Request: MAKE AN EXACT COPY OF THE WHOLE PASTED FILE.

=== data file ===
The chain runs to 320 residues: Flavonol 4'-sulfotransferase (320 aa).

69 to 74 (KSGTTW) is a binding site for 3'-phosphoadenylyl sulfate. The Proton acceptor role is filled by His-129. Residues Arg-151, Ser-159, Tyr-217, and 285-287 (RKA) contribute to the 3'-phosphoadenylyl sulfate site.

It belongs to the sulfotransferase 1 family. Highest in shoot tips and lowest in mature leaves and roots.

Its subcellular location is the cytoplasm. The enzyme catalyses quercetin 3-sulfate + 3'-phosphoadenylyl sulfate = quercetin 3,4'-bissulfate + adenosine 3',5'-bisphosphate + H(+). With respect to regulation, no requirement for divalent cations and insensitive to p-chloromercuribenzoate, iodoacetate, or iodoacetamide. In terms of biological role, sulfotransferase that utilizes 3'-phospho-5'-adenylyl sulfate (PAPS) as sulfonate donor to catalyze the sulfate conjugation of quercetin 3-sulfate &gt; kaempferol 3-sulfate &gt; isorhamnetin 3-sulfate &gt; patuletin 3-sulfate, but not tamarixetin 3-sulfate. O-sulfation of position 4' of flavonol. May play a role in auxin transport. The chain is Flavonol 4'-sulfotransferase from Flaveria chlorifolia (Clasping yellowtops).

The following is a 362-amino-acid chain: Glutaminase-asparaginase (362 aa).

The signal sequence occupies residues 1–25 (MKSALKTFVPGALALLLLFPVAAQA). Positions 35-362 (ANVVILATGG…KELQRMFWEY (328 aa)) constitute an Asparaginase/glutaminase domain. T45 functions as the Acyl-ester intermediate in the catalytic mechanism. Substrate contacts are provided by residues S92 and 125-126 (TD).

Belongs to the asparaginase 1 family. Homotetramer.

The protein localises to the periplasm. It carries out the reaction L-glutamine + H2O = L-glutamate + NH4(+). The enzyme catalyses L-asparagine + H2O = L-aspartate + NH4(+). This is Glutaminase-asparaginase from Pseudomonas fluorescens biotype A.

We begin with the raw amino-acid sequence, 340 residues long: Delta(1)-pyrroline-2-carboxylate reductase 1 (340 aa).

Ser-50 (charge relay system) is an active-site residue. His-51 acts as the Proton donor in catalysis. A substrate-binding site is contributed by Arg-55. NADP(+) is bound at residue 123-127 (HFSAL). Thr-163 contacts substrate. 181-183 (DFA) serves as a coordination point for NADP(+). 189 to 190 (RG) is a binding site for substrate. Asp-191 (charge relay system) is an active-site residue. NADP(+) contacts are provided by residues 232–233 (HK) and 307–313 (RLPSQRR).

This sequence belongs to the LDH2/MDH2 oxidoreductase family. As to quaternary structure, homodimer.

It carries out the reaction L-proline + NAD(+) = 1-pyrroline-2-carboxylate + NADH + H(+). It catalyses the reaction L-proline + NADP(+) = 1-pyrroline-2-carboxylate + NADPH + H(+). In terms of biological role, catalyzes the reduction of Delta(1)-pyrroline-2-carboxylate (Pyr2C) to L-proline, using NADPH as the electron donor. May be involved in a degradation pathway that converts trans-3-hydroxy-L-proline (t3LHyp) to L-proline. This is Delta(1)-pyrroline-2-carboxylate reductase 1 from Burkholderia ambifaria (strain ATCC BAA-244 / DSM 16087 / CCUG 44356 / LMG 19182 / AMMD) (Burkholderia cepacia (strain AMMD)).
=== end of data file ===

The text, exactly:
The chain runs to 320 residues: Flavonol 4'-sulfotransferase (320 aa).

69 to 74 (KSGTTW) is a binding site for 3'-phosphoadenylyl sulfate. The Proton acceptor role is filled by His-129. Residues Arg-151, Ser-159, Tyr-217, and 285-287 (RKA) contribute to the 3'-phosphoadenylyl sulfate site.

It belongs to the sulfotransferase 1 family. Highest in shoot tips and lowest in mature leaves and roots.

Its subcellular location is the cytoplasm. The enzyme catalyses quercetin 3-sulfate + 3'-phosphoadenylyl sulfate = quercetin 3,4'-bissulfate + adenosine 3',5'-bisphosphate + H(+). With respect to regulation, no requirement for divalent cations and insensitive to p-chloromercuribenzoate, iodoacetate, or iodoacetamide. In terms of biological role, sulfotransferase that utilizes 3'-phospho-5'-adenylyl sulfate (PAPS) as sulfonate donor to catalyze the sulfate conjugation of quercetin 3-sulfate &gt; kaempferol 3-sulfate &gt; isorhamnetin 3-sulfate &gt; patuletin 3-sulfate, but not tamarixetin 3-sulfate. O-sulfation of position 4' of flavonol. May play a role in auxin transport. The chain is Flavonol 4'-sulfotransferase from Flaveria chlorifolia (Clasping yellowtops).

The following is a 362-amino-acid chain: Glutaminase-asparaginase (362 aa).

The signal sequence occupies residues 1–25 (MKSALKTFVPGALALLLLFPVAAQA). Positions 35-362 (ANVVILATGG…KELQRMFWEY (328 aa)) constitute an Asparaginase/glutaminase domain. T45 functions as the Acyl-ester intermediate in the catalytic mechanism. Substrate contacts are provided by residues S92 and 125-126 (TD).

Belongs to the asparaginase 1 family. Homotetramer.

The protein localises to the periplasm. It carries out the reaction L-glutamine + H2O = L-glutamate + NH4(+). The enzyme catalyses L-asparagine + H2O = L-aspartate + NH4(+). This is Glutaminase-asparaginase from Pseudomonas fluorescens biotype A.

We begin with the raw amino-acid sequence, 340 residues long: Delta(1)-pyrroline-2-carboxylate reductase 1 (340 aa).

Ser-50 (charge relay system) is an active-site residue. His-51 acts as the Proton donor in catalysis. A substrate-binding site is contributed by Arg-55. NADP(+) is bound at residue 123-127 (HFSAL). Thr-163 contacts substrate. 181-183 (DFA) serves as a coordination point for NADP(+). 189 to 190 (RG) is a binding site for substrate. Asp-191 (charge relay system) is an active-site residue. NADP(+) contacts are provided by residues 232–233 (HK) and 307–313 (RLPSQRR).

This sequence belongs to the LDH2/MDH2 oxidoreductase family. As to quaternary structure, homodimer.

It carries out the reaction L-proline + NAD(+) = 1-pyrroline-2-carboxylate + NADH + H(+). It catalyses the reaction L-proline + NADP(+) = 1-pyrroline-2-carboxylate + NADPH + H(+). In terms of biological role, catalyzes the reduction of Delta(1)-pyrroline-2-carboxylate (Pyr2C) to L-proline, using NADPH as the electron donor. May be involved in a degradation pathway that converts trans-3-hydroxy-L-proline (t3LHyp) to L-proline. This is Delta(1)-pyrroline-2-carboxylate reductase 1 from Burkholderia ambifaria (strain ATCC BAA-244 / DSM 16087 / CCUG 44356 / LMG 19182 / AMMD) (Burkholderia cepacia (strain AMMD)).